Scan the table of contents of almost any collection of “classic” ghost or horror stories — especially those from England — and you surely find a contribution by M.R. James (1862-1936). Similarly, any article or discussion of early influences to the horror genre always includes acknowledgment of James’ stories.
Sadly, other than appearances in the aforementioned anthologies, it’s nearly impossible to find these stories. Now the Oxford University Press seeks to correct this situation with COLLECTED GHOST STORIES, the first publication of James’ entire short-story output in many years.
As detailed in the introduction by the collection’s editor, Darryl Jones, James spent his entire life in academia and was a noted professor and researcher on religious antiquity. During this time, it became a tradition for a select group of friends, colleagues and former students to gather late evening Christmas Eve in the provost’s study at Kings College Cambridge to hear Professor James recite one of his recently written ghost stories by candlelight.
Eventually, these stories were published to great popularity, resulting in additional collections and the occasional article about ghosts or ghost stories written by James and published in local journals or newspapers, or as introductions to story collections by various authors. Today, James is remembered exclusively for his ghost stories, rather than the body of research that established his professional academic career.
James often drew upon his immediate surroundings and experiences for his stories. Typically, a scholar or professor discovers an antique object or lost manuscript that unleashes some horrible, supernatural force. The settings are usually a university college, library or a hotel in the English countryside. The ghostly occurrences take place in darkened bedrooms or studies, or while walking down a long country road late at night.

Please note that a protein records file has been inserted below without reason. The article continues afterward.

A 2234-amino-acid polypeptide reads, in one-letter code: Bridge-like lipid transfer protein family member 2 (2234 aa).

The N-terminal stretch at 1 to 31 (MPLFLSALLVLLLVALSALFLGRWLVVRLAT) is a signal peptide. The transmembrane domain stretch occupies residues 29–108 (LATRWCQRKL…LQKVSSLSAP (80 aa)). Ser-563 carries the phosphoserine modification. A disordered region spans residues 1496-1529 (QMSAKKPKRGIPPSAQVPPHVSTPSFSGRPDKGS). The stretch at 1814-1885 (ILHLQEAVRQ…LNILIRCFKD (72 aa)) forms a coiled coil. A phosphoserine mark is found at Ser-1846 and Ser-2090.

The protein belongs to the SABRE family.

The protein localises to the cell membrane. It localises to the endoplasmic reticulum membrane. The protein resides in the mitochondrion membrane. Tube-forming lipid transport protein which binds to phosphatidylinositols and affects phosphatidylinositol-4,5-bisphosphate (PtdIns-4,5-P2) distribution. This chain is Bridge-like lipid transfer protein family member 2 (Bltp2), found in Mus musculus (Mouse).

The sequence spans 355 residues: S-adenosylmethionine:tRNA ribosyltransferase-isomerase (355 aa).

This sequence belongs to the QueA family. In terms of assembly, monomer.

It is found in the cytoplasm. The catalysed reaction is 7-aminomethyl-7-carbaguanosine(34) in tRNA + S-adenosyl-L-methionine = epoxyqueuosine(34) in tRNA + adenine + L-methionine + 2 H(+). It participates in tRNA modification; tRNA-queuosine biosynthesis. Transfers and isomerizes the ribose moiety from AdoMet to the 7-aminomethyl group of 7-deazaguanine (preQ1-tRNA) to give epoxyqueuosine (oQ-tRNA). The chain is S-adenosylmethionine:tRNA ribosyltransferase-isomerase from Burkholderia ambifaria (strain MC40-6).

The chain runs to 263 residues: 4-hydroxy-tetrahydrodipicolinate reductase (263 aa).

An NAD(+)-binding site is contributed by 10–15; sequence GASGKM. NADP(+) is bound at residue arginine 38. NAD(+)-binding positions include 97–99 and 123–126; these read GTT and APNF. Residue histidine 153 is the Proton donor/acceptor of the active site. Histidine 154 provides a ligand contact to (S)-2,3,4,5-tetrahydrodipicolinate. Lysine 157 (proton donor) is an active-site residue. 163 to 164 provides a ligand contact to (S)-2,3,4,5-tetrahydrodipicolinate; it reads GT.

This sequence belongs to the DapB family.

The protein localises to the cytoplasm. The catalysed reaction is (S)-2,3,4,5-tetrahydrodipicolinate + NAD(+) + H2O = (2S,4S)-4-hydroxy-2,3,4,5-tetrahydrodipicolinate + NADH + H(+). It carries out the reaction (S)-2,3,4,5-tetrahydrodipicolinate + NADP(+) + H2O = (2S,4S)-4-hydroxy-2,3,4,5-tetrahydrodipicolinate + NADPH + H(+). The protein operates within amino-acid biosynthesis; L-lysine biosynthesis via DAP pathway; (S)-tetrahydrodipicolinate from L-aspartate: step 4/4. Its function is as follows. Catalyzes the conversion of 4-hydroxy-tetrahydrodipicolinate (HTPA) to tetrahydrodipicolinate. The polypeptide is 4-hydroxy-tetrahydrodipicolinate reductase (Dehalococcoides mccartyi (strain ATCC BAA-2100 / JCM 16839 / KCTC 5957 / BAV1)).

In “Oh, Whistle and I’ll Come to You, My Lad,” perhaps James’s best-known story, a researcher finds an antique whistle in the ruins of an old church. Later, after he succeeds in producing sounds from the whistle, he is visited by a threatening specter made from the bed linens in his hotel room. In “Casting the Runes,” an amateur alchemist takes revenge on those academics who have spurned his published works by through the transfer of runic curses on slips of paper.
A mysterious manuscript, believed to written in Hebrew, is the source of horror in “The Tractate Middoth,” and a professor seeking a few quiet nights to read and write at a countryside inn discovers an ancient evil when he inquires about a ancient local landmark in “Rats.”
H.P. Lovecraft expressed his enthusiastic appreciation for James in his famous “Supernatural Horror in Literature” essay, and it’s easy to see how James might have provided the inspiration for Lovecraft’s creation of the Necronomicon and other ancient objects that fall into the hands of lonely outsiders and ultimately call forth the Elder Gods of Lovecraft’s mythos.
In addition to the 33 stories, this collection includes a bibliography and chronology of James’ life and works, extensive endnotes, the various articles and other writings James devoted to ghost stories; the afore-mentioned introduction details the elements of the author’s fiction and its possible influences (with, perhaps, a bit more speculation on James’ ambiguous sexuality than necessary). All this comes with the sturdy, library-quality binding and inlaid ribbon book marker that are the traditional trademarks of the Oxford University Press.
COLLECTED GHOST STORIES is unquestionably the definitive collection of M.R. James and comes very highly recommended not only to fans of traditional ghost stories, but to all those curious to see what — and who — shaped and defined the horror genre. —Alan Cranis